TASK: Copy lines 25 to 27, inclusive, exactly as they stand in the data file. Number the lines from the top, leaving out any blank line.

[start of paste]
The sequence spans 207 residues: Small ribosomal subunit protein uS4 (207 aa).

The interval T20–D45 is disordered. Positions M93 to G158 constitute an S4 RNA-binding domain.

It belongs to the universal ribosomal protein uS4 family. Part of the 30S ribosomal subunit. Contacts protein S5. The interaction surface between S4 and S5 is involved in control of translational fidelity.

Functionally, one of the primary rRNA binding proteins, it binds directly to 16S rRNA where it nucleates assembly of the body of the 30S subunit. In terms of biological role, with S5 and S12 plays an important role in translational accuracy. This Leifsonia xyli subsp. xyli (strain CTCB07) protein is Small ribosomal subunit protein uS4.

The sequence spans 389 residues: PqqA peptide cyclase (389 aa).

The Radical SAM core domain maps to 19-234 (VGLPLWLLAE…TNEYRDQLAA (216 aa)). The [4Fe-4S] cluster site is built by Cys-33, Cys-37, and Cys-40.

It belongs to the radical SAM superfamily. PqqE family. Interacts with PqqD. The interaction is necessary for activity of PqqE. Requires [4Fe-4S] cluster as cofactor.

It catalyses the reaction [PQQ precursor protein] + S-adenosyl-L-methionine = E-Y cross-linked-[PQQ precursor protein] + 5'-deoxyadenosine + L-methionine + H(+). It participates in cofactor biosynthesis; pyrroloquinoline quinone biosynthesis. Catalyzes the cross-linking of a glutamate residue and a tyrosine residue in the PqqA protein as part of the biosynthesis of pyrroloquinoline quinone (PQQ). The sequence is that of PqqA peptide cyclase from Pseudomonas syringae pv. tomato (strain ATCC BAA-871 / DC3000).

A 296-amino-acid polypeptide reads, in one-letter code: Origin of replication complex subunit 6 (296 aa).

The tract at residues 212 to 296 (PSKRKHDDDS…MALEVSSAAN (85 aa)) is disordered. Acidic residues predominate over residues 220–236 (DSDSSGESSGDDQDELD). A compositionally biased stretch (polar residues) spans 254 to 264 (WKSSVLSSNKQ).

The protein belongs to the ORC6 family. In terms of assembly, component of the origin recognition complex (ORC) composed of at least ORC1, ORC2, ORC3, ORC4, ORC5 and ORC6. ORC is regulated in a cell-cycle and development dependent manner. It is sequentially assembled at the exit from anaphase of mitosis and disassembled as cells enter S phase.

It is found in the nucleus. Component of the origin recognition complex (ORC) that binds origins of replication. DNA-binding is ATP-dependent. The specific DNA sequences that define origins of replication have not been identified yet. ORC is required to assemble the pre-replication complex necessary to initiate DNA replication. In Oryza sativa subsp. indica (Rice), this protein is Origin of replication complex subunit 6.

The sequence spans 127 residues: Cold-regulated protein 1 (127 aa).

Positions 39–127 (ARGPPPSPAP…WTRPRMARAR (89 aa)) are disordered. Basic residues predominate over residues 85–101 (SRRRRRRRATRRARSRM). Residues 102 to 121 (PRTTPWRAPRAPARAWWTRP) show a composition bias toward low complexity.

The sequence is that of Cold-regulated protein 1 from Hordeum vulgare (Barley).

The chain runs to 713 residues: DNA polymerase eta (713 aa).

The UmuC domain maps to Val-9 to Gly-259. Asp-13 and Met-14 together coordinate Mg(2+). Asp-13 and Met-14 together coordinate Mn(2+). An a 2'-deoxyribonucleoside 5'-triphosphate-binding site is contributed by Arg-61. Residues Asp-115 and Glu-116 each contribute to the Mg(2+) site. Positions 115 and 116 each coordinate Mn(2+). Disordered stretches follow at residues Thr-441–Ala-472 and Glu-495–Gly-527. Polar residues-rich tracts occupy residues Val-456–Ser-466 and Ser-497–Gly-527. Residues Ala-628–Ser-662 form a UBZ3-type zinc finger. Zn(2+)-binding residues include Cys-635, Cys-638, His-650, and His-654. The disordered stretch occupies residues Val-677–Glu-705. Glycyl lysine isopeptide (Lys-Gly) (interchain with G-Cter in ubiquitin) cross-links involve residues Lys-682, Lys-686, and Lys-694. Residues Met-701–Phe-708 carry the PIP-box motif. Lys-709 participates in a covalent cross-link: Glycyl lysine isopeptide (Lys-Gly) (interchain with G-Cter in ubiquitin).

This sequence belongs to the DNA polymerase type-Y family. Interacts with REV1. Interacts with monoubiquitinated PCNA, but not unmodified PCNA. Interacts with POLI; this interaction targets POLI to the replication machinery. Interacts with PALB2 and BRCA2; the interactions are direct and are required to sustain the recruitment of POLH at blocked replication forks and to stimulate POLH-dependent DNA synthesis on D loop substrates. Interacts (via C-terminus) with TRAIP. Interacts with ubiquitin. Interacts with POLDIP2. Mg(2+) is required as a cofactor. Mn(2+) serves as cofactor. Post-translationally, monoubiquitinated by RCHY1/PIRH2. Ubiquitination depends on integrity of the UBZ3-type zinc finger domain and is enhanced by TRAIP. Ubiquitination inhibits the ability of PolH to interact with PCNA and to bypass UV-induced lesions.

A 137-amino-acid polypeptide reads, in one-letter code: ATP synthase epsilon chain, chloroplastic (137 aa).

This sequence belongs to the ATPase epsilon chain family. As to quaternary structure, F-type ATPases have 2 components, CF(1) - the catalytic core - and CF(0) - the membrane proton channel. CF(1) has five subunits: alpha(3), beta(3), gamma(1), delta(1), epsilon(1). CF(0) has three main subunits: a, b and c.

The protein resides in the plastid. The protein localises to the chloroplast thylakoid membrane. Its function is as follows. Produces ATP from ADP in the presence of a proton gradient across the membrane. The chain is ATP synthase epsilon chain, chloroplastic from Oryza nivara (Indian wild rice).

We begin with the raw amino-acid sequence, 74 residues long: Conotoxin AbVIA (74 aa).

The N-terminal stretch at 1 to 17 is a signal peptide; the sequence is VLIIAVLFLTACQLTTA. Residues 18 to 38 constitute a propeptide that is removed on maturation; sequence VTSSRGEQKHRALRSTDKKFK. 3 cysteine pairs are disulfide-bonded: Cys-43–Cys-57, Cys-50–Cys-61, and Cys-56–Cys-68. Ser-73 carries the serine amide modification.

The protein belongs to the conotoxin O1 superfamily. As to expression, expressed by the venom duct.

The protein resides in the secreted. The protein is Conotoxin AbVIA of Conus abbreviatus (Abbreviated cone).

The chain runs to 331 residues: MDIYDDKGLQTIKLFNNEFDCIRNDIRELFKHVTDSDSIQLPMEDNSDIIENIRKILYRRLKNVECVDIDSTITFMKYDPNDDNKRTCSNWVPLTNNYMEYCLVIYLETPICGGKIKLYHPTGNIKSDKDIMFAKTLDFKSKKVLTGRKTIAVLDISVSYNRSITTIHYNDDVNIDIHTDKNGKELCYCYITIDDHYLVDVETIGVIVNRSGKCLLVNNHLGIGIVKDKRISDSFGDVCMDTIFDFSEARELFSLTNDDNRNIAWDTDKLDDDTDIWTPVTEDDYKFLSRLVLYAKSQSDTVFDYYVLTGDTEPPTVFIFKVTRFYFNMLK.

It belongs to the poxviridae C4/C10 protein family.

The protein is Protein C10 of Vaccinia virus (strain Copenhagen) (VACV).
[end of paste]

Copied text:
The protein resides in the secreted. The protein is Conotoxin AbVIA of Conus abbreviatus (Abbreviated cone).

The chain runs to 331 residues: MDIYDDKGLQTIKLFNNEFDCIRNDIRELFKHVTDSDSIQLPMEDNSDIIENIRKILYRRLKNVECVDIDSTITFMKYDPNDDNKRTCSNWVPLTNNYMEYCLVIYLETPICGGKIKLYHPTGNIKSDKDIMFAKTLDFKSKKVLTGRKTIAVLDISVSYNRSITTIHYNDDVNIDIHTDKNGKELCYCYITIDDHYLVDVETIGVIVNRSGKCLLVNNHLGIGIVKDKRISDSFGDVCMDTIFDFSEARELFSLTNDDNRNIAWDTDKLDDDTDIWTPVTEDDYKFLSRLVLYAKSQSDTVFDYYVLTGDTEPPTVFIFKVTRFYFNMLK.

It belongs to the poxviridae C4/C10 protein family.